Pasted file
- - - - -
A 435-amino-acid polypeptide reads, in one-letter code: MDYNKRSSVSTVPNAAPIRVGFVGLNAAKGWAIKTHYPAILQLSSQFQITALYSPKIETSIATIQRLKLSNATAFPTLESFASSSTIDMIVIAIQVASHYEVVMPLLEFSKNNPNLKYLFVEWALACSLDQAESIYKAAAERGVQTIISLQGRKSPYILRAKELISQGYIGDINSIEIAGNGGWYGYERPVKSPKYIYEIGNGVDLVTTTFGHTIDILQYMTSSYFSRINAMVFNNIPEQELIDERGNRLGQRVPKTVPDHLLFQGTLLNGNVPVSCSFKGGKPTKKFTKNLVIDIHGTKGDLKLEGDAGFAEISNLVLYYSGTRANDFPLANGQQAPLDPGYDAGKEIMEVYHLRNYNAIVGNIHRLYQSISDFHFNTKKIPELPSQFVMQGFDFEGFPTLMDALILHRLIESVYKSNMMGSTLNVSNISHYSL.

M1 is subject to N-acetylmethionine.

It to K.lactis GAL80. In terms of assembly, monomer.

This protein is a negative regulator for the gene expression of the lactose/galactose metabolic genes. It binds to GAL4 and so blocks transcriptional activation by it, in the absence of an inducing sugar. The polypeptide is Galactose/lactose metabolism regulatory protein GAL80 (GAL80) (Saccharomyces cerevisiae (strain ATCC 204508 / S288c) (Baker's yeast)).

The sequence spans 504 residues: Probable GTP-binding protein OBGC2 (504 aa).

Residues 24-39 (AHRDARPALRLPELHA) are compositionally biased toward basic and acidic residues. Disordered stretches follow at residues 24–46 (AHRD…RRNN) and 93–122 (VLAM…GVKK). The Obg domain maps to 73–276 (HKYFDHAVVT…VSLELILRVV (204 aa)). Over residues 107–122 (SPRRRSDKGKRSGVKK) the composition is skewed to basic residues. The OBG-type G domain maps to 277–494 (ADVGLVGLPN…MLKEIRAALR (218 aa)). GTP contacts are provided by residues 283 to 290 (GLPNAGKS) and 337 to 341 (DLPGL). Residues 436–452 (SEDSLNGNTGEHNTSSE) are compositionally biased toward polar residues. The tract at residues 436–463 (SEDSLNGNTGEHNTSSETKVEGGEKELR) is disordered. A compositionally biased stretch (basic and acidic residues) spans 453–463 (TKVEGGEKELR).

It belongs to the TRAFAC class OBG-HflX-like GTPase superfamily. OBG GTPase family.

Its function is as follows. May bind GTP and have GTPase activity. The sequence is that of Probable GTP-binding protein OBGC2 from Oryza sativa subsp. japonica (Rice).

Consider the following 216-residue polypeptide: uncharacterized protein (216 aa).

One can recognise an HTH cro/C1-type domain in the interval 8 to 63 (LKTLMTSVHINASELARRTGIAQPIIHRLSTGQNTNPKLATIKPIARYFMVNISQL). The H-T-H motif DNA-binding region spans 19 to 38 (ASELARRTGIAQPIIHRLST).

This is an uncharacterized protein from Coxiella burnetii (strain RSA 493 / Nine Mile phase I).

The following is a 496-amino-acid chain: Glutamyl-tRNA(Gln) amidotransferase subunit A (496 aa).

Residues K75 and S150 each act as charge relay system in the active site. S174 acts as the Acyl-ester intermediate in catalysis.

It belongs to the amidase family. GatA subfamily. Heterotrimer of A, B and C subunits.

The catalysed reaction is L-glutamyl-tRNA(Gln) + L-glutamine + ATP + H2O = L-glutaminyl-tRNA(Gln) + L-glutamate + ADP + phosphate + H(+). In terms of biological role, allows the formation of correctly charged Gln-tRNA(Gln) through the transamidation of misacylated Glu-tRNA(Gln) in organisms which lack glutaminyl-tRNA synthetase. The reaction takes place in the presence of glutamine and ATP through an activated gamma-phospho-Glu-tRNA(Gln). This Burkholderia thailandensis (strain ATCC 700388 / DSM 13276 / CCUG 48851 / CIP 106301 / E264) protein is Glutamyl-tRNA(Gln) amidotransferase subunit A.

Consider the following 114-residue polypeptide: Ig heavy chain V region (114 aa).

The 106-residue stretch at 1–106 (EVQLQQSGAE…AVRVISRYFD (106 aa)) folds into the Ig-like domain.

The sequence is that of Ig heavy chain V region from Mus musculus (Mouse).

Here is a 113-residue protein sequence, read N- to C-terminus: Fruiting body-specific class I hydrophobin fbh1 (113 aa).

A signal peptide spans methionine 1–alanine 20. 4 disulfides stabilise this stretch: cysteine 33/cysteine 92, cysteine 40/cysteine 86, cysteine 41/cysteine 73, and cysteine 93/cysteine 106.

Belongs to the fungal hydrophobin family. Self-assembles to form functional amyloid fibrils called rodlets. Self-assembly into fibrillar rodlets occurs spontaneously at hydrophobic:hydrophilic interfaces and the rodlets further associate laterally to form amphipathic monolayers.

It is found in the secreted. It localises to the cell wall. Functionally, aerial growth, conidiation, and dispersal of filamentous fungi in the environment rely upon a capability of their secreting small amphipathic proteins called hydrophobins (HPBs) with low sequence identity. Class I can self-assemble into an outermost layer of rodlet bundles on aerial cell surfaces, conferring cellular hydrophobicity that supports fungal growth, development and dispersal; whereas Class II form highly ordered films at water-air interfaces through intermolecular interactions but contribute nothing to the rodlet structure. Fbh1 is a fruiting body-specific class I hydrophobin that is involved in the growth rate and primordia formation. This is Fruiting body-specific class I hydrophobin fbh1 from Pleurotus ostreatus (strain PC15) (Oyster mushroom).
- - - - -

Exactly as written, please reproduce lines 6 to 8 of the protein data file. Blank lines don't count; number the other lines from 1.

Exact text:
Residues 24-39 (AHRDARPALRLPELHA) are compositionally biased toward basic and acidic residues. Disordered stretches follow at residues 24–46 (AHRD…RRNN) and 93–122 (VLAM…GVKK). The Obg domain maps to 73–276 (HKYFDHAVVT…VSLELILRVV (204 aa)). Over residues 107–122 (SPRRRSDKGKRSGVKK) the composition is skewed to basic residues. The OBG-type G domain maps to 277–494 (ADVGLVGLPN…MLKEIRAALR (218 aa)). GTP contacts are provided by residues 283 to 290 (GLPNAGKS) and 337 to 341 (DLPGL). Residues 436–452 (SEDSLNGNTGEHNTSSE) are compositionally biased toward polar residues. The tract at residues 436–463 (SEDSLNGNTGEHNTSSETKVEGGEKELR) is disordered. A compositionally biased stretch (basic and acidic residues) spans 453–463 (TKVEGGEKELR).

It belongs to the TRAFAC class OBG-HflX-like GTPase superfamily. OBG GTPase family.

Its function is as follows. May bind GTP and have GTPase activity. The sequence is that of Probable GTP-binding protein OBGC2 from Oryza sativa subsp. japonica (Rice).